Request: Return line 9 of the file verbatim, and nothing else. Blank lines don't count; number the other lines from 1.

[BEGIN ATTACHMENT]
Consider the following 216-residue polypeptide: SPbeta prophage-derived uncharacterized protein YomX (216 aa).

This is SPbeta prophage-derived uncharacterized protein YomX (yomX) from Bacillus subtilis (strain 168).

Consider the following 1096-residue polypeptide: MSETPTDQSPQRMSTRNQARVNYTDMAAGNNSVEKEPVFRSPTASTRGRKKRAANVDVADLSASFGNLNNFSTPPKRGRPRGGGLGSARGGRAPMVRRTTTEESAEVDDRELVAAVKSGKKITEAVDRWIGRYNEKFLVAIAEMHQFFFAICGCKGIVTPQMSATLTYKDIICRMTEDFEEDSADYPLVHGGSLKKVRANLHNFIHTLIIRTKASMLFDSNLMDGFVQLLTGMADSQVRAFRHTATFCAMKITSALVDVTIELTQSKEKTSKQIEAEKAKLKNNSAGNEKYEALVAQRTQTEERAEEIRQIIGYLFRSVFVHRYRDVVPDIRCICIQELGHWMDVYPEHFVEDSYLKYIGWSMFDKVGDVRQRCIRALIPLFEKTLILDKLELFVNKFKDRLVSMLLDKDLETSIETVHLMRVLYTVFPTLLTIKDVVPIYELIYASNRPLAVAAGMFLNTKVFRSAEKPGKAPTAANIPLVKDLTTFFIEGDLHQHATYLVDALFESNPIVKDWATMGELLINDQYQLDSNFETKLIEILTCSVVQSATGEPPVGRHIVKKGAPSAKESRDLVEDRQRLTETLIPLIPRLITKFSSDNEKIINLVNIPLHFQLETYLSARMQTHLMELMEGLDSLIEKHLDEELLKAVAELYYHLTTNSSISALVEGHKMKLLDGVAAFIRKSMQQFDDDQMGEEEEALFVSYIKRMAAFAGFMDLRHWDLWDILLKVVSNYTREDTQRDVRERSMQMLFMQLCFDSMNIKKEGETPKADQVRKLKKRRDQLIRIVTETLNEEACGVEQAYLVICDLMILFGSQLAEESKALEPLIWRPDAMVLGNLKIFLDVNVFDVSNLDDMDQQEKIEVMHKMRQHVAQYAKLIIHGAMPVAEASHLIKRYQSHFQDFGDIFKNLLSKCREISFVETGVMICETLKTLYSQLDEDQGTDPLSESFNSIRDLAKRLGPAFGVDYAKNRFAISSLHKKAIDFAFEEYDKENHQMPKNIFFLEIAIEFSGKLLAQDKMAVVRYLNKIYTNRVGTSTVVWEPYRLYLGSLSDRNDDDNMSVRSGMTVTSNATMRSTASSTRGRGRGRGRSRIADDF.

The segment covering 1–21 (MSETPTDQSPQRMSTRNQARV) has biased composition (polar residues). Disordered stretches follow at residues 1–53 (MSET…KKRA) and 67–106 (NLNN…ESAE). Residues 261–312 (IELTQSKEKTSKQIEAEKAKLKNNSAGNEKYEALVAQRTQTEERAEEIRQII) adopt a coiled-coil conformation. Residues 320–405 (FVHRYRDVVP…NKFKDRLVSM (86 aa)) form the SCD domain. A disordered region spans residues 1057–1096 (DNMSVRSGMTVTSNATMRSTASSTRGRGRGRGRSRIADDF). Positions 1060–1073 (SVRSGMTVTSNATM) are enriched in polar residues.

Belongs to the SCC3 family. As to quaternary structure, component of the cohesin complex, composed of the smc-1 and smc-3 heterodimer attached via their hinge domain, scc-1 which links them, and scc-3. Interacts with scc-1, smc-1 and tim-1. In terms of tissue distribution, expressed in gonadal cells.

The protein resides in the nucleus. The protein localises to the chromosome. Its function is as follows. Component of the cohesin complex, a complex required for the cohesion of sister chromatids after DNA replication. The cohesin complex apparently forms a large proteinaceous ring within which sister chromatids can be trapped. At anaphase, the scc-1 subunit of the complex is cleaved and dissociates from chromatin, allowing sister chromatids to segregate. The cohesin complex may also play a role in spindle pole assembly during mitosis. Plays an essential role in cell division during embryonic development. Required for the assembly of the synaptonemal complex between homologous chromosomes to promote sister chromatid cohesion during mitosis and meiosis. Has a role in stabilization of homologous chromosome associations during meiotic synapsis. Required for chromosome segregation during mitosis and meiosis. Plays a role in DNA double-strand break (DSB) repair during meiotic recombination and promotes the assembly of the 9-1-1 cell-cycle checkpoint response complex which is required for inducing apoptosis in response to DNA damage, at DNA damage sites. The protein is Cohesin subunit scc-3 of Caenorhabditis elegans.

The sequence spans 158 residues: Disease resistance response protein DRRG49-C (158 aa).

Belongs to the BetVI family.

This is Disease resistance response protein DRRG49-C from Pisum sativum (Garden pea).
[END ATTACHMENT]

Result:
This is Disease resistance response protein DRRG49-C from Pisum sativum (Garden pea).